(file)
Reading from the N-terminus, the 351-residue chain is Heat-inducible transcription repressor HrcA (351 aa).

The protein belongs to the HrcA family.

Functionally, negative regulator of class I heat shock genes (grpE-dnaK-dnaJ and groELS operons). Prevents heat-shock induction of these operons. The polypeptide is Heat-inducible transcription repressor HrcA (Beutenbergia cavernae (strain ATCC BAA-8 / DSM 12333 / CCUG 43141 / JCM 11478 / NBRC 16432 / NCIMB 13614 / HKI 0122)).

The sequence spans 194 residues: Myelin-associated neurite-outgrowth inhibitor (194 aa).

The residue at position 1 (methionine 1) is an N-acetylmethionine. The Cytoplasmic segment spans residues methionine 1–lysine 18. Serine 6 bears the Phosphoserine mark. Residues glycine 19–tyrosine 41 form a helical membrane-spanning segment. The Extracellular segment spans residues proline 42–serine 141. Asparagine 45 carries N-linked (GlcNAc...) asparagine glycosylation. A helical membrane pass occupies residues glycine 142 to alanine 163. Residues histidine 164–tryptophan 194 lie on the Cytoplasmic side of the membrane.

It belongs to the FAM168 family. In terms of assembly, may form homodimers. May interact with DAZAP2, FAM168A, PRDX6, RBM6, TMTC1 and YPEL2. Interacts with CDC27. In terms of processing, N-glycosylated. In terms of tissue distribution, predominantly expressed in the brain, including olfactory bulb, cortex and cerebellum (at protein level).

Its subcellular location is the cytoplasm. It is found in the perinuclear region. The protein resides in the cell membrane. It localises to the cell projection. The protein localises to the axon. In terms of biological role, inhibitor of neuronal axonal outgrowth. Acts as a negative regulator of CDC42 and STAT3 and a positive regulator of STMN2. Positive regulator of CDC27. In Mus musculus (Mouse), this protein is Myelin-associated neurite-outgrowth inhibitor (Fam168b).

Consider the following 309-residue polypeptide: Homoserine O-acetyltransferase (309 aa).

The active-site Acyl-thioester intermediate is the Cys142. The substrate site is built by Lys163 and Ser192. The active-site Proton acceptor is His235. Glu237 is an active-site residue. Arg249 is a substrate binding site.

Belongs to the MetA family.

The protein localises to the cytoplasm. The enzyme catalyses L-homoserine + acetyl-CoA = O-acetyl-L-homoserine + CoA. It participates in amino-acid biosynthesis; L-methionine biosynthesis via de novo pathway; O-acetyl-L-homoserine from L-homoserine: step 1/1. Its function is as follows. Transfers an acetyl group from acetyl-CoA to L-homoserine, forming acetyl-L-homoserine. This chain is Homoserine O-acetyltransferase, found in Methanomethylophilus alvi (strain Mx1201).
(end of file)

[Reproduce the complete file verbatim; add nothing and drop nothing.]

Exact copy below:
Reading from the N-terminus, the 351-residue chain is Heat-inducible transcription repressor HrcA (351 aa).

The protein belongs to the HrcA family.

Functionally, negative regulator of class I heat shock genes (grpE-dnaK-dnaJ and groELS operons). Prevents heat-shock induction of these operons. The polypeptide is Heat-inducible transcription repressor HrcA (Beutenbergia cavernae (strain ATCC BAA-8 / DSM 12333 / CCUG 43141 / JCM 11478 / NBRC 16432 / NCIMB 13614 / HKI 0122)).

The sequence spans 194 residues: Myelin-associated neurite-outgrowth inhibitor (194 aa).

The residue at position 1 (methionine 1) is an N-acetylmethionine. The Cytoplasmic segment spans residues methionine 1–lysine 18. Serine 6 bears the Phosphoserine mark. Residues glycine 19–tyrosine 41 form a helical membrane-spanning segment. The Extracellular segment spans residues proline 42–serine 141. Asparagine 45 carries N-linked (GlcNAc...) asparagine glycosylation. A helical membrane pass occupies residues glycine 142 to alanine 163. Residues histidine 164–tryptophan 194 lie on the Cytoplasmic side of the membrane.

It belongs to the FAM168 family. In terms of assembly, may form homodimers. May interact with DAZAP2, FAM168A, PRDX6, RBM6, TMTC1 and YPEL2. Interacts with CDC27. In terms of processing, N-glycosylated. In terms of tissue distribution, predominantly expressed in the brain, including olfactory bulb, cortex and cerebellum (at protein level).

Its subcellular location is the cytoplasm. It is found in the perinuclear region. The protein resides in the cell membrane. It localises to the cell projection. The protein localises to the axon. In terms of biological role, inhibitor of neuronal axonal outgrowth. Acts as a negative regulator of CDC42 and STAT3 and a positive regulator of STMN2. Positive regulator of CDC27. In Mus musculus (Mouse), this protein is Myelin-associated neurite-outgrowth inhibitor (Fam168b).

Consider the following 309-residue polypeptide: Homoserine O-acetyltransferase (309 aa).

The active-site Acyl-thioester intermediate is the Cys142. The substrate site is built by Lys163 and Ser192. The active-site Proton acceptor is His235. Glu237 is an active-site residue. Arg249 is a substrate binding site.

Belongs to the MetA family.

The protein localises to the cytoplasm. The enzyme catalyses L-homoserine + acetyl-CoA = O-acetyl-L-homoserine + CoA. It participates in amino-acid biosynthesis; L-methionine biosynthesis via de novo pathway; O-acetyl-L-homoserine from L-homoserine: step 1/1. Its function is as follows. Transfers an acetyl group from acetyl-CoA to L-homoserine, forming acetyl-L-homoserine. This chain is Homoserine O-acetyltransferase, found in Methanomethylophilus alvi (strain Mx1201).